Rhubarb isn't supposed to grow in the hot weather here in South Carolina. The soil is hard clay which takes forever to absorb water. Therefore I built a 2 inch high wall around it, which I fill with water everyday. The water takes about 5-10 minutes to be absorbed, which is why I can't just water it normally. Even with these measures it is sooooo hot here that if I miss a single day the plant wilts. Perhaps I should get some better soil.
Unless you create a better growing environment for your rhubarb I believe you will be forever fighting a losing battle.
Q. Can you grow them an area that gets some shade, preferably somewhere that gets morning & early afternoon full sun, then shade for the remainder of the day?
Or set something up to provide that kind of environment eg
Also rhubarb prefers soil with good organic content, which by its very definition means the soil will have good drainage.
Even in your climate rhubarb should only need approximately 2inches (50mm) of water a week, assuming you take care of the other requirements.
If you really want to grow rhubarb I think you might be best building yourself a raised bed:
- You get to control the exact soil make-up, a major plus from what you've described about your native soil.
Rhubarb Growing Problems
by Linda Croudace
I am growing rhubarb and have had several pickings but today I found a lot of the stems covered in small clear, gelatinous blobs which has an unsightly effect under the skin.
Not sure if it is the snails/slugs for which my garden seems to be an ideal holiday destination OR just the really bad rain and humidity we have been having OR something else I haven't considered. Can anyone shed any light?
Comments for Rhubarb Growing Problems
Something is eating your rhubarb. That something could be caterpillars or beetles. Caterpillars usually eat the leaves so it's probably the Curculio beetle, sometimes called Snout beetle or Rhubarb weevil.
Rhubarb Curculios are usually red and grey/black with some yellow on their backs which rubs off. They are at least 1 cm long with curved snout-like mandibles which they eat with. When they attack rhubarb, not only do they eat it but they also make holes in rhubarb stems to lay their eggs in around springtime. The eggs drop to the surrounding ground and hatch in mid-late summer.
The clear jelly lumps on the rhubarb stalk are produced from the damaged holes. These holes are prone to decay, so controlling the beetles is important.
Try and keep dock plants away from your rhubarb as they can act as a host plant for curculios to breed on as well as a food source. To interrupt their breeding cycle you can clear away all debris surrounding the rhubarb plant, or cover the ground and any loose mulch with a flat layer such as newspaper, cardboard, matting etc.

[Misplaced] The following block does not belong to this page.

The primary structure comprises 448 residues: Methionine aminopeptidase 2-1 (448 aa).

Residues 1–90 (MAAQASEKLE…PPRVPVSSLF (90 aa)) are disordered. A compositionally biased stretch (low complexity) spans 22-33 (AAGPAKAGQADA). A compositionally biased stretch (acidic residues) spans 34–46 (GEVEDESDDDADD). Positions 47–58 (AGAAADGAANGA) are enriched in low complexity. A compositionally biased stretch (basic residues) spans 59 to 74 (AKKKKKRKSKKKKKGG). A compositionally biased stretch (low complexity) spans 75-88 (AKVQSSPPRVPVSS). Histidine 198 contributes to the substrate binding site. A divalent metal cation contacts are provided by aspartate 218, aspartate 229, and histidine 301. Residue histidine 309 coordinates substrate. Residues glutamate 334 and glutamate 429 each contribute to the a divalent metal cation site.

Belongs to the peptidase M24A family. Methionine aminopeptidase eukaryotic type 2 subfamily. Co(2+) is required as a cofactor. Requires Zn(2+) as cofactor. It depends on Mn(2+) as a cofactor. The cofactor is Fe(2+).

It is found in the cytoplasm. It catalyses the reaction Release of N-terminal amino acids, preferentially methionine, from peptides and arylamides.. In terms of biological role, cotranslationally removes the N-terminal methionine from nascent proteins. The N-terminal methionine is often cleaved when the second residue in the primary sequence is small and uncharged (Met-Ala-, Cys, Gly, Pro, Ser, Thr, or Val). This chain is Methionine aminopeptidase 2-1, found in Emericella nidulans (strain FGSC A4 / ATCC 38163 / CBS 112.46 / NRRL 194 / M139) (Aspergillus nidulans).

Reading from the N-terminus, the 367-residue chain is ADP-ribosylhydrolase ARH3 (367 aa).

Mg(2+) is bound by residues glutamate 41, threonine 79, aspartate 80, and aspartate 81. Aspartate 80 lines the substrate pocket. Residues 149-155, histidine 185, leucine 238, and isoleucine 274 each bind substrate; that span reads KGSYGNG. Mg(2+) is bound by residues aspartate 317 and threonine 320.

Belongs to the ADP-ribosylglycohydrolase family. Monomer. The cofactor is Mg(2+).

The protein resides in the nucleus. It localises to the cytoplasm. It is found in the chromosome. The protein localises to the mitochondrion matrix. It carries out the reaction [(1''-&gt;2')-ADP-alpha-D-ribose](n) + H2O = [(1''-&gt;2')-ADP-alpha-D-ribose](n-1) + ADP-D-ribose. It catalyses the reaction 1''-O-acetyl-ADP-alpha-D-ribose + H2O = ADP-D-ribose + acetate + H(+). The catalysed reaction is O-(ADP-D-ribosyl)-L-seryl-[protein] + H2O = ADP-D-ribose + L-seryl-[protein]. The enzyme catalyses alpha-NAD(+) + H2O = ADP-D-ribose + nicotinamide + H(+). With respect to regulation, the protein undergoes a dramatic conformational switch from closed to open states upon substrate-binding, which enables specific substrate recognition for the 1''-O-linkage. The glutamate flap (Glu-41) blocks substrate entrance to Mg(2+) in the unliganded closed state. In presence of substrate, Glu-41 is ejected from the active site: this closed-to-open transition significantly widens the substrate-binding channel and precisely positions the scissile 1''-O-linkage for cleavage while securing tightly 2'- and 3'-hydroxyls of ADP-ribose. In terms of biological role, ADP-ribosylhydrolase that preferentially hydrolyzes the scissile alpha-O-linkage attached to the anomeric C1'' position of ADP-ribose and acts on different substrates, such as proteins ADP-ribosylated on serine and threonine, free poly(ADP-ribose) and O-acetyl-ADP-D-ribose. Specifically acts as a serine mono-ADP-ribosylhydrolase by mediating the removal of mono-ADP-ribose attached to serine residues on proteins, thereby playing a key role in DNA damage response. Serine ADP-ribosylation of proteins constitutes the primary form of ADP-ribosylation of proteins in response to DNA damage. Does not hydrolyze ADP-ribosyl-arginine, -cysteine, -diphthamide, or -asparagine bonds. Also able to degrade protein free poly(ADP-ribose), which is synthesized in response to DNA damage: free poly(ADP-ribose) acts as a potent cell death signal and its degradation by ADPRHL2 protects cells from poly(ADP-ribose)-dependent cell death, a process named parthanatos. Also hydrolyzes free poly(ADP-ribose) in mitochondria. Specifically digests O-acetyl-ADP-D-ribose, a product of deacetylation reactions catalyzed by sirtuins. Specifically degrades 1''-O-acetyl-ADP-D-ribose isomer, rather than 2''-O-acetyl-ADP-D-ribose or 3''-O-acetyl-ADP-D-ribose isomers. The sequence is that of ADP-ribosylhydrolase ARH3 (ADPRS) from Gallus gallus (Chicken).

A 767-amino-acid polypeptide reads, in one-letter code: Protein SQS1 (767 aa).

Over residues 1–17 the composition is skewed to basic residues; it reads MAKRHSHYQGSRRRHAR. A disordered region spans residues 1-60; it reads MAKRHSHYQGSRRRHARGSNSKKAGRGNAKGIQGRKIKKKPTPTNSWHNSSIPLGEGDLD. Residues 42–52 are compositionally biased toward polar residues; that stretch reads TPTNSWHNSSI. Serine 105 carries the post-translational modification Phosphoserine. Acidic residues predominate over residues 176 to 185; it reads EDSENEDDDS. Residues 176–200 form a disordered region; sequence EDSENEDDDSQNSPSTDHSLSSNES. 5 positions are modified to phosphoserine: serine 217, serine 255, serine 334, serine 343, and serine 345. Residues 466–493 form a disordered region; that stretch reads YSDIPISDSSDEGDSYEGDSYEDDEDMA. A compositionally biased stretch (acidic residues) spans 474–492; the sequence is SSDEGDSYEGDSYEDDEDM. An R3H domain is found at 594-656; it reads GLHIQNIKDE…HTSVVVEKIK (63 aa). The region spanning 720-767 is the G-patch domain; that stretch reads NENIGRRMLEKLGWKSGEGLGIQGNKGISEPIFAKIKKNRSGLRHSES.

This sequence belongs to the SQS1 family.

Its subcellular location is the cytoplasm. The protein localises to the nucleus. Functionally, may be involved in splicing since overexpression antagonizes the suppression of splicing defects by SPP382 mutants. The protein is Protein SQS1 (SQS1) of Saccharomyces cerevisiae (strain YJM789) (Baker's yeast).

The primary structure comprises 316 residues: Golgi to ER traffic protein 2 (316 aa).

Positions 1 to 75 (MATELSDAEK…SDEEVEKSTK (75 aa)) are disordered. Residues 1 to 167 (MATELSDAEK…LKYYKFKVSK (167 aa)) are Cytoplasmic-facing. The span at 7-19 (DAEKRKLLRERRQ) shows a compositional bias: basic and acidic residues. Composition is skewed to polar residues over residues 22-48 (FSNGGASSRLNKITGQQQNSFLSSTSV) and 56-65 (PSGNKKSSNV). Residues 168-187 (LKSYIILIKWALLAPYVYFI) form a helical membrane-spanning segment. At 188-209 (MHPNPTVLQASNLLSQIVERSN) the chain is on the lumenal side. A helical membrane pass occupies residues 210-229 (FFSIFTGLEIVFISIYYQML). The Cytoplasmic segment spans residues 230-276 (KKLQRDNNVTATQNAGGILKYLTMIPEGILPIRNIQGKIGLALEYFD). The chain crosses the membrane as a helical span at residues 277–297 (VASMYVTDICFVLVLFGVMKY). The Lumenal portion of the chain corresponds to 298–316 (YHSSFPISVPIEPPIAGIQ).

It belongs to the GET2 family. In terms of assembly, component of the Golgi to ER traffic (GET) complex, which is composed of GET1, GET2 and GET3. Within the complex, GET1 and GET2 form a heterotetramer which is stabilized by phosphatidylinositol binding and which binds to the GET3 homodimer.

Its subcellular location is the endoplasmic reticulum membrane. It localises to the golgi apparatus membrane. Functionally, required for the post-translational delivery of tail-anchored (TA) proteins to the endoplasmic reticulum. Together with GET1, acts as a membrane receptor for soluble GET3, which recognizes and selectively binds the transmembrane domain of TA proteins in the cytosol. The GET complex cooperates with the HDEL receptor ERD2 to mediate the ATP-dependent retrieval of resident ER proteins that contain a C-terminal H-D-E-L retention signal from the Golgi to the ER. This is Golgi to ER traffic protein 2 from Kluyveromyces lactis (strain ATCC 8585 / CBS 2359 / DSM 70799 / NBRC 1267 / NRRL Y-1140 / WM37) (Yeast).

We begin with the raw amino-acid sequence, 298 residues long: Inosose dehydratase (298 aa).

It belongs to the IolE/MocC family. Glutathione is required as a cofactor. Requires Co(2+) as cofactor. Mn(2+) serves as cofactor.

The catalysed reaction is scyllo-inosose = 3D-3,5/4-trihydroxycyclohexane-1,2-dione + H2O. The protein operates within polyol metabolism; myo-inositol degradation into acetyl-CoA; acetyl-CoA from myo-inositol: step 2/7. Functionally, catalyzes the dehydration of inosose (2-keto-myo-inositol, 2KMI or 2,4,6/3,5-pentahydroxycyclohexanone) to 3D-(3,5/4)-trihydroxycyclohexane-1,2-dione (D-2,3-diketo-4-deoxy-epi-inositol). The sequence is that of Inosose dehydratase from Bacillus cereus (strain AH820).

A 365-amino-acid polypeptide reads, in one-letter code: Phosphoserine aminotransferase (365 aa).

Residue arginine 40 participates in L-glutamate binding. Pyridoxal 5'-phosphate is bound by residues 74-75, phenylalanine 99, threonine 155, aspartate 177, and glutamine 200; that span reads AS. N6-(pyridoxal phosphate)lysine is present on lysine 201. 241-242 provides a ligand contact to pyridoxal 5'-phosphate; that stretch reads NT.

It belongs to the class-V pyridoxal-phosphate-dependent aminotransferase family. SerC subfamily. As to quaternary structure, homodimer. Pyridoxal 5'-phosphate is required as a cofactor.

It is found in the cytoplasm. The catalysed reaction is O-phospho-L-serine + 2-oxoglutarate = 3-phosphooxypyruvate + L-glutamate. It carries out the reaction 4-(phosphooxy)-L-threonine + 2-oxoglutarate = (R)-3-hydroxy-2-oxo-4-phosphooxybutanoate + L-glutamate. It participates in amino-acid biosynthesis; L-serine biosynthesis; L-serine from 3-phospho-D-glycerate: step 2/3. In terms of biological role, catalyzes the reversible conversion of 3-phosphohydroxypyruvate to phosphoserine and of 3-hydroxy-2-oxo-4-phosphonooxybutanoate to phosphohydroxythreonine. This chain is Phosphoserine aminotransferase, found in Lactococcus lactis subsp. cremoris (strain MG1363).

Today the leaves of my rhubarb have brown patches, and when I pulled the stems and cut them for cooking I found the insides very red and a small - 1cm long - grey with dark head maggot crawling. One suggestion received was that this is the rhubarb weevil, but I can find nothing about this in the literature or online.
What to Do When You Find Holes in Rhubarb Leaves
By News Editor | August 8, 2016
Melinda’s Garden Moments is heard Mon.-Fri. at 7:45 and 10:45 a.m. and 4:45 p.m. on WHAV.
Rhubarb is a long-lived low maintenance vegetable with very few pests. So when holes appear in the leaves it may cause you to worry.
Several leaf spot diseases can cause small red or brown spots on the leaves and stems. The spotted tissue dies and often drops out, leaving holes in the leaves. Remove diseased leaves and stems as soon as they're discovered and do a thorough clean up in fall.
The rhubarb curculio is an occasional pest of rhubarb, feeding on the leaves and stems. You may notice sap oozing from the damaged stems or notches of missing tissue on the leaf edges. This pest is ½ inch long, has a large snout and its back is covered with a yellowish powder. Remove these pests when found and drop them in a can of soapy water.
Keep the garden weed-free and avoid overhead watering to keep plants healthy.
A bit more information: Some weeds are hosts for these diseases and insects that attack rhubarb. Managing weeds can reduce the risk of pest problems. Fortunately, established plants survive and recover with proper garden cleanup and care.